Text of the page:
The theme of Women’s History Month this year is “Celebrating Women Who Tell Our Stories.” Pondering this theme, I wanted to tell my story. Inspired by the panel I spoke on last year at the Los Angeles Business Journal Women’s Leadership Symposium, I want to share five tips for rebranding yourself and how I reinvented myself as a lawyer and then as a neutral. Sharing your story is a great way to inspire women in the legal profession and to open doors for those looking to start a new career. In my case, change occurred about 20 years ago, when I began a new career in alternative dispute resolution (ADR).
I always wanted to be a lawyer but took a different path initially. I earned a Ph.D. and became a college professor, teaching conflict resolution and communications, and was a jury researcher/consultant. I created my own barriers regarding pursuing a career in law, and I embraced those barriers for years. I decided that law school would be too difficult. At the time, I was happily married with two small children and had a tenured position. After 13 years, however, I overcame my fears and apprehension and decided to enroll in law school. I completed law school, successfully practiced law for many years and transitioned my legal practice to ADR. This led to my joining JAMS. My experience shows that you can reinvent yourself and explore a new profession.
Here are five tips that I believe allowed me to rebrand myself as an ADR professional.
1. Do not create barriers for yourself, and do not embrace those barriers.
Be aggressive and move forward.
Be confident in your abilities.
2. Maintain a work-life balance.
You do not have to be perfect. You can be a professional and have a personal life too.
Take time for yourself.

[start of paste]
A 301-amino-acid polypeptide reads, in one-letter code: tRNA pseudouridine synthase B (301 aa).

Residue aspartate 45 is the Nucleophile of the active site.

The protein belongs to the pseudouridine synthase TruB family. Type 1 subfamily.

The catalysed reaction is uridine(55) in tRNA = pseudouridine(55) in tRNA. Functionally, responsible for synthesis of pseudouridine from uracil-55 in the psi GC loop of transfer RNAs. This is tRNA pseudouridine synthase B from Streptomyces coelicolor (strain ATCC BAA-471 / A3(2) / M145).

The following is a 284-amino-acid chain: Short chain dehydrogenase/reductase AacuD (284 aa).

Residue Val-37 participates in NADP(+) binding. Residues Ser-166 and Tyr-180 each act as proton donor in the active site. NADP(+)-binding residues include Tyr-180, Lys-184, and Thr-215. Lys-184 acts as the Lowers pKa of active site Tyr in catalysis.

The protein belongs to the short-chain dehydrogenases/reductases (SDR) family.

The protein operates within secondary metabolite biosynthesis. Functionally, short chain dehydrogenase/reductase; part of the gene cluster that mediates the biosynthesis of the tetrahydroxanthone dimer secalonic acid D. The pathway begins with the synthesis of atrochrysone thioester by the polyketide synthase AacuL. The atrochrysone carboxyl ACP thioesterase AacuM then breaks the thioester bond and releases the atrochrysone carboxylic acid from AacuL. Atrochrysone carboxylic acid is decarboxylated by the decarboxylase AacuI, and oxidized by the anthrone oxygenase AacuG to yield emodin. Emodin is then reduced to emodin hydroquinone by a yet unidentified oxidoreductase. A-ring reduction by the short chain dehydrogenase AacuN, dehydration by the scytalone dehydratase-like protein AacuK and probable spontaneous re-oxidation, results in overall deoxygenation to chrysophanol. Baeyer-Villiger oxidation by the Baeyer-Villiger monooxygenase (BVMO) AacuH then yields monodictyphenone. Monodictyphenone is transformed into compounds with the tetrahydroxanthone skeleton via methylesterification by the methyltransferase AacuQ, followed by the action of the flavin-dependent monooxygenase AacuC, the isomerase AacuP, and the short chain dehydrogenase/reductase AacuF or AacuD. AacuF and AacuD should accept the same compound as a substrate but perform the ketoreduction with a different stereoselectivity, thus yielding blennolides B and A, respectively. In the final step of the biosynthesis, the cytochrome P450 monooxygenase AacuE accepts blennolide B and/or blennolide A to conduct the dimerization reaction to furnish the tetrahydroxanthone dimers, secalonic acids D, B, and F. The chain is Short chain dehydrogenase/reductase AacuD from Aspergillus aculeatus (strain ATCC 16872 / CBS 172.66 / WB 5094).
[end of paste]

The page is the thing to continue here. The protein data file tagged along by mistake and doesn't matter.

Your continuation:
Work hard and play hard.
3. Use the tools you have honed along the way.
I learned to be a good litigator, which helps me in my mediations and arbitrations.
I became an expert on jury behavior, which helps me explain to parties the downsides and risks of going before a jury, judge or arbitrator.
I did research on intercultural communication as a college professor, which helps me work effectively with people of all backgrounds.
I have studied and taught conflict resolution and interpersonal communication, and I have developed skills that are invaluable in my ADR practice.
4. Persevere. Don’t ever give up.
Most obstacles that we face in life are not insurmountable.
Pick yourself up, dust yourself off and start anew.
Fresh starts and new beginnings are refreshing.
5. Pay it forward. Mentor others. Develop your professional network.
I have mentored young people for many years.
Helping others find their paths is very rewarding.
Forming a network of resources is extremely important.
High Points of My ADR Practice
My key areas of practice are real estate (landlord/tenant, purchase and sale, borrower/lender disputes and partnership); employment (wage and hour, wrongful termination, harassment); business; entertainment; and health care.
One of my key skills is working with challenging people, developing their trust to help reduce hostility.
I speak Spanish and understand many cultures (Korean, Japanese, Persian, etc.), which I have found very helpful as a neutral.
I never give up when trying to resolve a case. For instance, I will use a mediator’s proposal when necessary, and I always follow up with parties until they reach resolution.
I have learned to pay it forward and reinvent myself, and I help others do the same. I mentor many law students each year, and I particularly enjoy watching them succeed. Most of these mentees are women. This is one way that I have built my network, as my prior mentees assist newer mentees in their job searches. I believe that when you leverage the right tools, you can adjust and revise your direction in a new career or profession.